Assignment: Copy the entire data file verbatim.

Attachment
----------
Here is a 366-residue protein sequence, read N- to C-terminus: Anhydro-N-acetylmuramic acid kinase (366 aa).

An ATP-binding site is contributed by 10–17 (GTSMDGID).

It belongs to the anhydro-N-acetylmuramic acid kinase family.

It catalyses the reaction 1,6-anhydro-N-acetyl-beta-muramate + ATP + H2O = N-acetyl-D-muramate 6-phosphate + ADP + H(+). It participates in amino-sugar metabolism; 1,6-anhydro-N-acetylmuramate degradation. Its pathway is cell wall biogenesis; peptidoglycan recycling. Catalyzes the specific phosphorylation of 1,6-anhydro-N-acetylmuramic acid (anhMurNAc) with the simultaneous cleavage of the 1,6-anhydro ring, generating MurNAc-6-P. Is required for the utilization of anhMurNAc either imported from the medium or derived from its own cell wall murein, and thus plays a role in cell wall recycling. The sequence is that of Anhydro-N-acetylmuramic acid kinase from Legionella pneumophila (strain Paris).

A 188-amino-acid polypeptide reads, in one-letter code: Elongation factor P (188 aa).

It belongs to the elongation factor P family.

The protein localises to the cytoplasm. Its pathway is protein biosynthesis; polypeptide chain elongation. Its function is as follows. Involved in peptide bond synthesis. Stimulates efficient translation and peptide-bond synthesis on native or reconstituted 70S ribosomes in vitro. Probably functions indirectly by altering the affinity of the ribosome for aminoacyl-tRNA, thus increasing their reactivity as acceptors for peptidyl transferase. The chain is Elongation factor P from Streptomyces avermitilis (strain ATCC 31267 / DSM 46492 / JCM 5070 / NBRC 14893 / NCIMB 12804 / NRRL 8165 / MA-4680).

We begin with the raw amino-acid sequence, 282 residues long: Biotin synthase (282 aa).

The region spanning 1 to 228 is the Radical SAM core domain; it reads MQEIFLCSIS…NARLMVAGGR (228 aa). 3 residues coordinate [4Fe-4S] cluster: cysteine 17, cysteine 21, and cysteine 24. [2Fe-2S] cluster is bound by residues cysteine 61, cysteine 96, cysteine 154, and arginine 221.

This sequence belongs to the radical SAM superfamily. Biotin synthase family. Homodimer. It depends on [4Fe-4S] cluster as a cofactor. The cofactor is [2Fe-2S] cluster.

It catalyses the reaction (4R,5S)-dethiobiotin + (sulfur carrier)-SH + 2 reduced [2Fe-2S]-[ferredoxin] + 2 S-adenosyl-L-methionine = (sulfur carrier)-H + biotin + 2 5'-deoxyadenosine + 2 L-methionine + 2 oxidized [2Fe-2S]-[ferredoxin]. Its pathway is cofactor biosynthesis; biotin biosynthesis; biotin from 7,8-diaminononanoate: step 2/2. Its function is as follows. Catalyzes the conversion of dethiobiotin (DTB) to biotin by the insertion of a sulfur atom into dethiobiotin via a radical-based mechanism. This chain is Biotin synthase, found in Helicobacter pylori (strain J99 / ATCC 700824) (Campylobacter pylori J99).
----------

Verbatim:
Here is a 366-residue protein sequence, read N- to C-terminus: Anhydro-N-acetylmuramic acid kinase (366 aa).

An ATP-binding site is contributed by 10–17 (GTSMDGID).

It belongs to the anhydro-N-acetylmuramic acid kinase family.

It catalyses the reaction 1,6-anhydro-N-acetyl-beta-muramate + ATP + H2O = N-acetyl-D-muramate 6-phosphate + ADP + H(+). It participates in amino-sugar metabolism; 1,6-anhydro-N-acetylmuramate degradation. Its pathway is cell wall biogenesis; peptidoglycan recycling. Catalyzes the specific phosphorylation of 1,6-anhydro-N-acetylmuramic acid (anhMurNAc) with the simultaneous cleavage of the 1,6-anhydro ring, generating MurNAc-6-P. Is required for the utilization of anhMurNAc either imported from the medium or derived from its own cell wall murein, and thus plays a role in cell wall recycling. The sequence is that of Anhydro-N-acetylmuramic acid kinase from Legionella pneumophila (strain Paris).

A 188-amino-acid polypeptide reads, in one-letter code: Elongation factor P (188 aa).

It belongs to the elongation factor P family.

The protein localises to the cytoplasm. Its pathway is protein biosynthesis; polypeptide chain elongation. Its function is as follows. Involved in peptide bond synthesis. Stimulates efficient translation and peptide-bond synthesis on native or reconstituted 70S ribosomes in vitro. Probably functions indirectly by altering the affinity of the ribosome for aminoacyl-tRNA, thus increasing their reactivity as acceptors for peptidyl transferase. The chain is Elongation factor P from Streptomyces avermitilis (strain ATCC 31267 / DSM 46492 / JCM 5070 / NBRC 14893 / NCIMB 12804 / NRRL 8165 / MA-4680).

We begin with the raw amino-acid sequence, 282 residues long: Biotin synthase (282 aa).

The region spanning 1 to 228 is the Radical SAM core domain; it reads MQEIFLCSIS…NARLMVAGGR (228 aa). 3 residues coordinate [4Fe-4S] cluster: cysteine 17, cysteine 21, and cysteine 24. [2Fe-2S] cluster is bound by residues cysteine 61, cysteine 96, cysteine 154, and arginine 221.

This sequence belongs to the radical SAM superfamily. Biotin synthase family. Homodimer. It depends on [4Fe-4S] cluster as a cofactor. The cofactor is [2Fe-2S] cluster.

It catalyses the reaction (4R,5S)-dethiobiotin + (sulfur carrier)-SH + 2 reduced [2Fe-2S]-[ferredoxin] + 2 S-adenosyl-L-methionine = (sulfur carrier)-H + biotin + 2 5'-deoxyadenosine + 2 L-methionine + 2 oxidized [2Fe-2S]-[ferredoxin]. Its pathway is cofactor biosynthesis; biotin biosynthesis; biotin from 7,8-diaminononanoate: step 2/2. Its function is as follows. Catalyzes the conversion of dethiobiotin (DTB) to biotin by the insertion of a sulfur atom into dethiobiotin via a radical-based mechanism. This chain is Biotin synthase, found in Helicobacter pylori (strain J99 / ATCC 700824) (Campylobacter pylori J99).